- Physical discomfort or poor technique when playing racket sports such as tennis - for example, not holding the racket properly
Tennis Elbow Remedy
Most people with tennis elbow find that their symptoms get better when they rest their arms and take over-the-counter pain relievers. If you do this and still have symptoms after six weeks or so, see your GP.
There are many things you can do to treat symptoms yourself, especially if the pain is mild. These include the following.
Rest your elbows and arms as much as possible. Try not to perform activities and actions that make your pain worse—for example, lifting, grasping, or twisting your arms. If you need to lift something heavy, bend your elbows and make sure your palms are facing up.
Use over-the-counter pain relievers, such as paracetamol or nonsteroidal anti-inflammatory drugs (NSAIDs). NSAIDs are drugs such as ibuprofen and votalol. You can use them as a gel to apply to the painful area, or you can take ibuprofen as a tablet. Be sure to read the Patient Information Leaflet that came with your medicine. If you have any doubts, ask your pharmacist.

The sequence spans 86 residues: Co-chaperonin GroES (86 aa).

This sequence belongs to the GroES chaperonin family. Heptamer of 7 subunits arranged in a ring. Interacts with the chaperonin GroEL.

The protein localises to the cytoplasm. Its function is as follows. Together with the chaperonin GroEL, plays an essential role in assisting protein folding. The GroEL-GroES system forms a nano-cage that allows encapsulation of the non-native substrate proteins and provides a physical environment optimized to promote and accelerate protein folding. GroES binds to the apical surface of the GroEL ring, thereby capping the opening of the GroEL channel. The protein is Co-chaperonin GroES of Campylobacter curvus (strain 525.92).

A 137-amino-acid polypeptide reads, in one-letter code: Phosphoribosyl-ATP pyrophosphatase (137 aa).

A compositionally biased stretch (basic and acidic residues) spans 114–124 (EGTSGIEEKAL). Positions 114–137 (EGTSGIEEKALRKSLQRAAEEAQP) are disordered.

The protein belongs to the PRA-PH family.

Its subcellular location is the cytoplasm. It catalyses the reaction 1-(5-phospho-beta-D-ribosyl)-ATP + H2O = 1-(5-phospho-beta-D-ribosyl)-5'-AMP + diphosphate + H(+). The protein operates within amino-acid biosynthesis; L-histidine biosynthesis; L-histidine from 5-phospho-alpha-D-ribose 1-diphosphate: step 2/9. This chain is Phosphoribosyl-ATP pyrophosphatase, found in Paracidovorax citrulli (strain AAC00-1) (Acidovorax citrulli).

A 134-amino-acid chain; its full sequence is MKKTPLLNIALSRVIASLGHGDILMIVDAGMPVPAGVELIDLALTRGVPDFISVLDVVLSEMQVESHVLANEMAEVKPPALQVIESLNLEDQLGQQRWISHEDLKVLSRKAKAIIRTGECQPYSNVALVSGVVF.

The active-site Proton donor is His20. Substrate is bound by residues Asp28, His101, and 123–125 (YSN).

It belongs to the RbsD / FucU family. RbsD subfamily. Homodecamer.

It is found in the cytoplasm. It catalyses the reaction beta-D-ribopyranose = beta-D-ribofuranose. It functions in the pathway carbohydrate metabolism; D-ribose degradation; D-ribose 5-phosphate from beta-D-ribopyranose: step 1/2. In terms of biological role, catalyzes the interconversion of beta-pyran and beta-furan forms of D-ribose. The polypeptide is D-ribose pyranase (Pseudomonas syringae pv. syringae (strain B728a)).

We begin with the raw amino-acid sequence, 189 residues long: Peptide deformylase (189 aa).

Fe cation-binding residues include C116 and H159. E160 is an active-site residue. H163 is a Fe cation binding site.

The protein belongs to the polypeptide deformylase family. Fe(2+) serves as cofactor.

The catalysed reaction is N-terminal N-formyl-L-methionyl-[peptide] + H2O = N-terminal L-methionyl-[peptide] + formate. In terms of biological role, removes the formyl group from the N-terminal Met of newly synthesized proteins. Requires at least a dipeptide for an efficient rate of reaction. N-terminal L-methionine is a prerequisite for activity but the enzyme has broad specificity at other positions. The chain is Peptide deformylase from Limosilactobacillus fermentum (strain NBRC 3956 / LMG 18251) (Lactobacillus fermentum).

Cold compresses on your elbow may temporarily relieve pain. You can use a bag of frozen peas wrapped in a tea towel or ice pack. Alternatively, a warm compress may help. You can buy reusable ice packs, heating pads, and microwave heat packs. Don't put ice cubes or heat packs directly on your skin, as these can damage your skin without a covering. Only use it for about 15 minutes every few hours.
You can try wearing special tennis elbow straps, buckles, splints, or braces to support your forearm when you do activities that can make your pain worse. These braces are sometimes called epicondylitis buckles, and you can buy them from some chemists and sporting goods stores.
If your symptoms are worsened by activities you do at work, contact your employer's occupational health counselor or talk to your employer. Ask if you can change your tasks, take more breaks or mix up your work patterns to give your arms time to recover.
Diagnosis of tennis elbow
If you think you have tennis elbow, you probably don't need to see a doctor. You may be able to treat it at home. However, if your symptoms worsen and self-help and over-the-counter pain relievers do not work, contact your GP for advice.